If Native American concepts of learning were honored in schools, children would be captivated by stories rather than bored by lectures. Song, dance, art, and creativity would be valued as much as traditional academic subjects or sports. Children would help one another to achieve rather than seeking to mock the “slow” child or make fun of the gifted youngster. Attention would be given to active, searching minds rather than to “disability.” Every person with a talent or skill would feel an obligation to share it with others. The traditional knowledge passed on from elders would be revered rather than ignored. Spiritual truths would be valued as well. Children would learn how to “fail courageously” rather than retreat in futility. They would be taught how to handle fear and express compassion. Learning would be cross-generational, and children would have a core group of adult mentors who could name them and claim them and whose relationship with them would transcend time and curriculum. Cultural diversity would be celebrated. Such principles are not just vestiges of another time or culture — they represent a revolutionary new strategy for our time.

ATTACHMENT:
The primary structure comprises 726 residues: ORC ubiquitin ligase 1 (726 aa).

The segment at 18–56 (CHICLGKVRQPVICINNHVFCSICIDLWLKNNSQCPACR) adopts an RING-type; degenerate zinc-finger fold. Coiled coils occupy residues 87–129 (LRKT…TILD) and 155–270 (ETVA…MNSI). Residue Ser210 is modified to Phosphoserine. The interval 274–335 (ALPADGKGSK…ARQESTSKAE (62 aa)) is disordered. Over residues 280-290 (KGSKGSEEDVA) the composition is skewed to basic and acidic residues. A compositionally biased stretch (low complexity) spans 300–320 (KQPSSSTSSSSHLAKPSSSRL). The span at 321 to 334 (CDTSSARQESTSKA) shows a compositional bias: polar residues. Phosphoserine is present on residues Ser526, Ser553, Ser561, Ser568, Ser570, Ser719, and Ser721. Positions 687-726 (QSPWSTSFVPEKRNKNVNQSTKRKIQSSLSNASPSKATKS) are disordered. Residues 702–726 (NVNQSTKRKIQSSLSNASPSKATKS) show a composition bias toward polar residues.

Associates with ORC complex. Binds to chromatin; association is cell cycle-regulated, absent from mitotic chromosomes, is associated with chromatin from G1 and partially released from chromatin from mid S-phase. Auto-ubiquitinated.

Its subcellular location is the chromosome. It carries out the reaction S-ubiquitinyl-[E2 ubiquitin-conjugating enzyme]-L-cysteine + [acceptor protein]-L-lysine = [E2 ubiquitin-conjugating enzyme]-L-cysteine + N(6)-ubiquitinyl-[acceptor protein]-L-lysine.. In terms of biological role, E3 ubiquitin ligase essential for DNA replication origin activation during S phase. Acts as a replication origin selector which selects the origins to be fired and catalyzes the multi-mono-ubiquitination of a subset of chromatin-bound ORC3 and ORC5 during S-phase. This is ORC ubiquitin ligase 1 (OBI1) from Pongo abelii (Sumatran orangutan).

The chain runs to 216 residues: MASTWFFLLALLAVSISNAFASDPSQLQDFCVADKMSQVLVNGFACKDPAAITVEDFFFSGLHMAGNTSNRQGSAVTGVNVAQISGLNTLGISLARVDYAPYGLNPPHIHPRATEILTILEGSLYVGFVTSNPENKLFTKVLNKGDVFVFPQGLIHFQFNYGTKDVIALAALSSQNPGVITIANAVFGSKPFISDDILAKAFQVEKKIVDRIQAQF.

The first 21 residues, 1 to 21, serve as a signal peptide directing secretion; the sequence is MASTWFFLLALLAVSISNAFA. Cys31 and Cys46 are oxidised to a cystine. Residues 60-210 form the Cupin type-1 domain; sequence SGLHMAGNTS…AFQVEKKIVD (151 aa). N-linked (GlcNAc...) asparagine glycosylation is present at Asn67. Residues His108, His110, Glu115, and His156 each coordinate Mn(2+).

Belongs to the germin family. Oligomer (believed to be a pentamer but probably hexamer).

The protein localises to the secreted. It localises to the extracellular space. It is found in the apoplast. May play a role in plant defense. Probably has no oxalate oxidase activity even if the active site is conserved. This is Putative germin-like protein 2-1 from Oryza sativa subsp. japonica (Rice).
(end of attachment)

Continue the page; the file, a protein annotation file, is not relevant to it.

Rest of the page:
Brendtro, L.. Brokenleg, M.. & van Bockern, S. (1990). Reclaiming youth at risk: Our hope for the future. Bloomington, IN: National Education Service.
White. R. (1964). The abnormal personality (3rd ed.). New York: Ronald Press. 196